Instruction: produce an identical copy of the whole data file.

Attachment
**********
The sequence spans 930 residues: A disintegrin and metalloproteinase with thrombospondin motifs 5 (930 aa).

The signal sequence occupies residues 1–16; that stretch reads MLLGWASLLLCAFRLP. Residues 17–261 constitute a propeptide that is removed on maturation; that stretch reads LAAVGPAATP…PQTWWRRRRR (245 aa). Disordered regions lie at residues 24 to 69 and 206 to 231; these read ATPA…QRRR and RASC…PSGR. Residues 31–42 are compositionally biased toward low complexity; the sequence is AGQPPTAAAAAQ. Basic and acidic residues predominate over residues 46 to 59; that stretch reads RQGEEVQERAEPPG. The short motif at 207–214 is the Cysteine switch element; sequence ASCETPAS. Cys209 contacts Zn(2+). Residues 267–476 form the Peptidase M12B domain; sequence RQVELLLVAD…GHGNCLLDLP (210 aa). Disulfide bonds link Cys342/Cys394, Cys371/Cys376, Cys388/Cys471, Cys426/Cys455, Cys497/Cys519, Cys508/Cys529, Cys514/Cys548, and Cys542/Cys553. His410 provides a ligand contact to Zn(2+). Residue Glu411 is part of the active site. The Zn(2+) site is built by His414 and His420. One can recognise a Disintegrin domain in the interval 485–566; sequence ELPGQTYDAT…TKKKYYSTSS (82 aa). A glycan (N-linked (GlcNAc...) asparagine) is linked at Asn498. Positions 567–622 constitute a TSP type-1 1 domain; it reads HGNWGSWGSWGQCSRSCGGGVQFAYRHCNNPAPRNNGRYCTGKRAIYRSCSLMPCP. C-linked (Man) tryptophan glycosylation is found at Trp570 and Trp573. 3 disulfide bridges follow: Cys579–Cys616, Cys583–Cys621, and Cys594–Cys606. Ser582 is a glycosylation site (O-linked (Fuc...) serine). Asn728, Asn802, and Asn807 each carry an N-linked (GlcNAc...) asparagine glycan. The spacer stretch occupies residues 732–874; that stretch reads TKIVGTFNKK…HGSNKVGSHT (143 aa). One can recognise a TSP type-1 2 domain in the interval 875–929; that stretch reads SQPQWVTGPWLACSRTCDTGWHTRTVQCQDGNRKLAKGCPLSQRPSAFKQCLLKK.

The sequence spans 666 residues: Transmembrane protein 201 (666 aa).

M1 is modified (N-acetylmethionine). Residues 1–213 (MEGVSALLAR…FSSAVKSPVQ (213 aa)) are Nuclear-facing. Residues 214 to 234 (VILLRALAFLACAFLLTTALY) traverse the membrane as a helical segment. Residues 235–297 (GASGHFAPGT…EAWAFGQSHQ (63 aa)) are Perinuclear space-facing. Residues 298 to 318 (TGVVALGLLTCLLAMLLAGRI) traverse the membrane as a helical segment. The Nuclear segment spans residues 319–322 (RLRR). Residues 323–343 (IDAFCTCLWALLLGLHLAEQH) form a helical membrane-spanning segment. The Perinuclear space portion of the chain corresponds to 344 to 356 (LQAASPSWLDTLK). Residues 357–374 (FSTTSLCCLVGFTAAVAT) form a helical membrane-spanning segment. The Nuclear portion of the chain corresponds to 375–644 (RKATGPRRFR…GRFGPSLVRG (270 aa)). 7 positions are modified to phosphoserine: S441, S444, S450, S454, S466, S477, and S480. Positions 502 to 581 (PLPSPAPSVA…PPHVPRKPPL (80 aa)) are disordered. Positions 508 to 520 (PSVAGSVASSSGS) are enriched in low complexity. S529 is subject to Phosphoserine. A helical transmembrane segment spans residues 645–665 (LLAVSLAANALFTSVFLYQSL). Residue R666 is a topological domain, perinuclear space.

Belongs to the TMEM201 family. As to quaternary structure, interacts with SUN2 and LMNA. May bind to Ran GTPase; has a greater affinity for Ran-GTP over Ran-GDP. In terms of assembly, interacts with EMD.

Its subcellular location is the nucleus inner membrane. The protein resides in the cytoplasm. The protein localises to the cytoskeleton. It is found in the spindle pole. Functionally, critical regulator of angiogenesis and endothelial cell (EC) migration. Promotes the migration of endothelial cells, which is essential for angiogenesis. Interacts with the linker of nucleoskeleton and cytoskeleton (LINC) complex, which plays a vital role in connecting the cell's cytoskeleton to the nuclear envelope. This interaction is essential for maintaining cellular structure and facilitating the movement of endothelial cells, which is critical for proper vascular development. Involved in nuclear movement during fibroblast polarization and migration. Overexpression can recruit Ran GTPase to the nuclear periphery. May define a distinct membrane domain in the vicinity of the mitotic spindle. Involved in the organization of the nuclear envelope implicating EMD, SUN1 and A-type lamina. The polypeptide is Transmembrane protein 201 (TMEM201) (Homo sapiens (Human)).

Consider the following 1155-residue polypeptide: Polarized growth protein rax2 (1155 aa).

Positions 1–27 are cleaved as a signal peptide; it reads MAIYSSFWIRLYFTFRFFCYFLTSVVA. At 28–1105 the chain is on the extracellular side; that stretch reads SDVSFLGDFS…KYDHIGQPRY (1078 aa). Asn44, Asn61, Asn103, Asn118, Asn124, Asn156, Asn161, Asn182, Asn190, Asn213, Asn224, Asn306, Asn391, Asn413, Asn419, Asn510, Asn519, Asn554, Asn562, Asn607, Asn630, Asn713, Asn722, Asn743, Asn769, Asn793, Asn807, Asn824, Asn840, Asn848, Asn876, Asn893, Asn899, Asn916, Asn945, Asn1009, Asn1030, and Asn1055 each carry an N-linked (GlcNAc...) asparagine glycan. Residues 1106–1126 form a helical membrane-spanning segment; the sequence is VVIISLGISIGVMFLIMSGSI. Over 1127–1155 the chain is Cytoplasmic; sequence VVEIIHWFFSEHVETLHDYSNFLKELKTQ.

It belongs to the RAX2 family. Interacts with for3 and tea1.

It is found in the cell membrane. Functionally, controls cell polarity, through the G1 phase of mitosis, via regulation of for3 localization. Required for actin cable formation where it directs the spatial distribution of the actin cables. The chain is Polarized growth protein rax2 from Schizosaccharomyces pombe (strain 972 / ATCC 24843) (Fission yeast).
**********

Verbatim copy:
The sequence spans 930 residues: A disintegrin and metalloproteinase with thrombospondin motifs 5 (930 aa).

The signal sequence occupies residues 1–16; that stretch reads MLLGWASLLLCAFRLP. Residues 17–261 constitute a propeptide that is removed on maturation; that stretch reads LAAVGPAATP…PQTWWRRRRR (245 aa). Disordered regions lie at residues 24 to 69 and 206 to 231; these read ATPA…QRRR and RASC…PSGR. Residues 31–42 are compositionally biased toward low complexity; the sequence is AGQPPTAAAAAQ. Basic and acidic residues predominate over residues 46 to 59; that stretch reads RQGEEVQERAEPPG. The short motif at 207–214 is the Cysteine switch element; sequence ASCETPAS. Cys209 contacts Zn(2+). Residues 267–476 form the Peptidase M12B domain; sequence RQVELLLVAD…GHGNCLLDLP (210 aa). Disulfide bonds link Cys342/Cys394, Cys371/Cys376, Cys388/Cys471, Cys426/Cys455, Cys497/Cys519, Cys508/Cys529, Cys514/Cys548, and Cys542/Cys553. His410 provides a ligand contact to Zn(2+). Residue Glu411 is part of the active site. The Zn(2+) site is built by His414 and His420. One can recognise a Disintegrin domain in the interval 485–566; sequence ELPGQTYDAT…TKKKYYSTSS (82 aa). A glycan (N-linked (GlcNAc...) asparagine) is linked at Asn498. Positions 567–622 constitute a TSP type-1 1 domain; it reads HGNWGSWGSWGQCSRSCGGGVQFAYRHCNNPAPRNNGRYCTGKRAIYRSCSLMPCP. C-linked (Man) tryptophan glycosylation is found at Trp570 and Trp573. 3 disulfide bridges follow: Cys579–Cys616, Cys583–Cys621, and Cys594–Cys606. Ser582 is a glycosylation site (O-linked (Fuc...) serine). Asn728, Asn802, and Asn807 each carry an N-linked (GlcNAc...) asparagine glycan. The spacer stretch occupies residues 732–874; that stretch reads TKIVGTFNKK…HGSNKVGSHT (143 aa). One can recognise a TSP type-1 2 domain in the interval 875–929; that stretch reads SQPQWVTGPWLACSRTCDTGWHTRTVQCQDGNRKLAKGCPLSQRPSAFKQCLLKK.

The sequence spans 666 residues: Transmembrane protein 201 (666 aa).

M1 is modified (N-acetylmethionine). Residues 1–213 (MEGVSALLAR…FSSAVKSPVQ (213 aa)) are Nuclear-facing. Residues 214 to 234 (VILLRALAFLACAFLLTTALY) traverse the membrane as a helical segment. Residues 235–297 (GASGHFAPGT…EAWAFGQSHQ (63 aa)) are Perinuclear space-facing. Residues 298 to 318 (TGVVALGLLTCLLAMLLAGRI) traverse the membrane as a helical segment. The Nuclear segment spans residues 319–322 (RLRR). Residues 323–343 (IDAFCTCLWALLLGLHLAEQH) form a helical membrane-spanning segment. The Perinuclear space portion of the chain corresponds to 344 to 356 (LQAASPSWLDTLK). Residues 357–374 (FSTTSLCCLVGFTAAVAT) form a helical membrane-spanning segment. The Nuclear portion of the chain corresponds to 375–644 (RKATGPRRFR…GRFGPSLVRG (270 aa)). 7 positions are modified to phosphoserine: S441, S444, S450, S454, S466, S477, and S480. Positions 502 to 581 (PLPSPAPSVA…PPHVPRKPPL (80 aa)) are disordered. Positions 508 to 520 (PSVAGSVASSSGS) are enriched in low complexity. S529 is subject to Phosphoserine. A helical transmembrane segment spans residues 645–665 (LLAVSLAANALFTSVFLYQSL). Residue R666 is a topological domain, perinuclear space.

Belongs to the TMEM201 family. As to quaternary structure, interacts with SUN2 and LMNA. May bind to Ran GTPase; has a greater affinity for Ran-GTP over Ran-GDP. In terms of assembly, interacts with EMD.

Its subcellular location is the nucleus inner membrane. The protein resides in the cytoplasm. The protein localises to the cytoskeleton. It is found in the spindle pole. Functionally, critical regulator of angiogenesis and endothelial cell (EC) migration. Promotes the migration of endothelial cells, which is essential for angiogenesis. Interacts with the linker of nucleoskeleton and cytoskeleton (LINC) complex, which plays a vital role in connecting the cell's cytoskeleton to the nuclear envelope. This interaction is essential for maintaining cellular structure and facilitating the movement of endothelial cells, which is critical for proper vascular development. Involved in nuclear movement during fibroblast polarization and migration. Overexpression can recruit Ran GTPase to the nuclear periphery. May define a distinct membrane domain in the vicinity of the mitotic spindle. Involved in the organization of the nuclear envelope implicating EMD, SUN1 and A-type lamina. The polypeptide is Transmembrane protein 201 (TMEM201) (Homo sapiens (Human)).

Consider the following 1155-residue polypeptide: Polarized growth protein rax2 (1155 aa).

Positions 1–27 are cleaved as a signal peptide; it reads MAIYSSFWIRLYFTFRFFCYFLTSVVA. At 28–1105 the chain is on the extracellular side; that stretch reads SDVSFLGDFS…KYDHIGQPRY (1078 aa). Asn44, Asn61, Asn103, Asn118, Asn124, Asn156, Asn161, Asn182, Asn190, Asn213, Asn224, Asn306, Asn391, Asn413, Asn419, Asn510, Asn519, Asn554, Asn562, Asn607, Asn630, Asn713, Asn722, Asn743, Asn769, Asn793, Asn807, Asn824, Asn840, Asn848, Asn876, Asn893, Asn899, Asn916, Asn945, Asn1009, Asn1030, and Asn1055 each carry an N-linked (GlcNAc...) asparagine glycan. Residues 1106–1126 form a helical membrane-spanning segment; the sequence is VVIISLGISIGVMFLIMSGSI. Over 1127–1155 the chain is Cytoplasmic; sequence VVEIIHWFFSEHVETLHDYSNFLKELKTQ.

It belongs to the RAX2 family. Interacts with for3 and tea1.

It is found in the cell membrane. Functionally, controls cell polarity, through the G1 phase of mitosis, via regulation of for3 localization. Required for actin cable formation where it directs the spatial distribution of the actin cables. The chain is Polarized growth protein rax2 from Schizosaccharomyces pombe (strain 972 / ATCC 24843) (Fission yeast).